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Know the West

As Lake Powell levels drop, see inside Glen Canyon Dam

The hydropower plant that powers about a quarter of a million homes is run by a team of mechanics, electricians and more.

Glen Canyon Dam was built primarily to store excess Colorado River water during wet years, so it could be released during dry spells and used to generate power. Now, with aridification depriving the river of those excess flows, both functions are imperiled. In April, Lake Powell fell perilously close to the point at which dam operators would have to stop sending water through the turbines, depriving the grid of enough electricity to power about a quarter of a million homes annually. It would also drain between $100 million and $200 million annually from dam electricity sales, some of which helps fund endangered species recovery, salinity control and water studies on the Colorado River. Officials have released extra water from upstream dams and are currently letting less of it flow through Glen Canyon Dam, raising water levels just enough to keep the turbines spinning. —Jonathan Thompson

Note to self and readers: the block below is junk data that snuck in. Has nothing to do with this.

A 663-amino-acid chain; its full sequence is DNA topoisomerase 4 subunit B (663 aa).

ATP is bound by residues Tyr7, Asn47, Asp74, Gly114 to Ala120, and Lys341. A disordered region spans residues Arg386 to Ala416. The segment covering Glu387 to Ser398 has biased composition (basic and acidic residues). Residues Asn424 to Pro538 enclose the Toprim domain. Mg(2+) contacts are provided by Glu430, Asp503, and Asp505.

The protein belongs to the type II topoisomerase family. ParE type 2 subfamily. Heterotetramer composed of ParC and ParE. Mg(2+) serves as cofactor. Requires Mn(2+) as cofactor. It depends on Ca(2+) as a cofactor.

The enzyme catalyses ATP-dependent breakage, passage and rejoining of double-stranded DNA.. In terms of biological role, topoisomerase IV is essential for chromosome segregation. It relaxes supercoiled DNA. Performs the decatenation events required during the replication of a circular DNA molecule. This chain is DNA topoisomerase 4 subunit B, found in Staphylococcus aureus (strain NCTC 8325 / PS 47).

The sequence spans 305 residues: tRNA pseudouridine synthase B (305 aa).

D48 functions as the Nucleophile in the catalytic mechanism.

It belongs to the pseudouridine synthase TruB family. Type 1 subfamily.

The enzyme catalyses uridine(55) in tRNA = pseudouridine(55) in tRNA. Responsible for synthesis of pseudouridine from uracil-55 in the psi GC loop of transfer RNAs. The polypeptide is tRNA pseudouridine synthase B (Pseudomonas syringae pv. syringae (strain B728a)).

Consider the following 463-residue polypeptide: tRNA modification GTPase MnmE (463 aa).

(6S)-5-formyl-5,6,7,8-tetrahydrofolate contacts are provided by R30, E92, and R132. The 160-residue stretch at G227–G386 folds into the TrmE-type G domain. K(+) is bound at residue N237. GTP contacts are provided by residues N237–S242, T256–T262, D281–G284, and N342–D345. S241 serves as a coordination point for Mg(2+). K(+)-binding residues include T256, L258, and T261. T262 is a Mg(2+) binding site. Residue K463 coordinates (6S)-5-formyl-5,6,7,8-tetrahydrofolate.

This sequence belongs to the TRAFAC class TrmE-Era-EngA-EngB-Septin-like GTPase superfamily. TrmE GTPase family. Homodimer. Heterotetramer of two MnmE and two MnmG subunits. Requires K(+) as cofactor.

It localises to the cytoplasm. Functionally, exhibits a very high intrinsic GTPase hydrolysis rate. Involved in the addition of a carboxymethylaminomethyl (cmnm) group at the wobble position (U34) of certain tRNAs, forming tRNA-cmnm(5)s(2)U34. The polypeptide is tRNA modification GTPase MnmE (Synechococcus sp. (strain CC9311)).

The water level at Lake Powell continues to drop and could soon threaten the electricity-generating turbines of Glen Canyon Dam, seen in the distance.

Gus Levy, plant facility manager, walks past hydropower turbines. Due to the low water level, only five of the eight turbines operate on a daily basis, though all eight must be kept in working order.
Adrian Kelly, a power plant mechanic, stands for a portrait after welding a water pipe that will be used to cool the dam's new power transformers (right). At left, oil supplies and transport pipes.

 

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Retro gauges from when Glen Canyon Dam first was constructed (right). Inner workings of the dam (left).

Glen Canyon Dam’s intake points for the water to power the plant’s eight turbines will be above the water line — the minimum power pool — if the lake level drops another 33 feet. If that happens, the plant will not be able to generate power, though it would need to be maintained in case the water level rises in the future.

 

Luna Anna Archey is HCN’s associate photo editor. She lives in Paonia, Colorado. 

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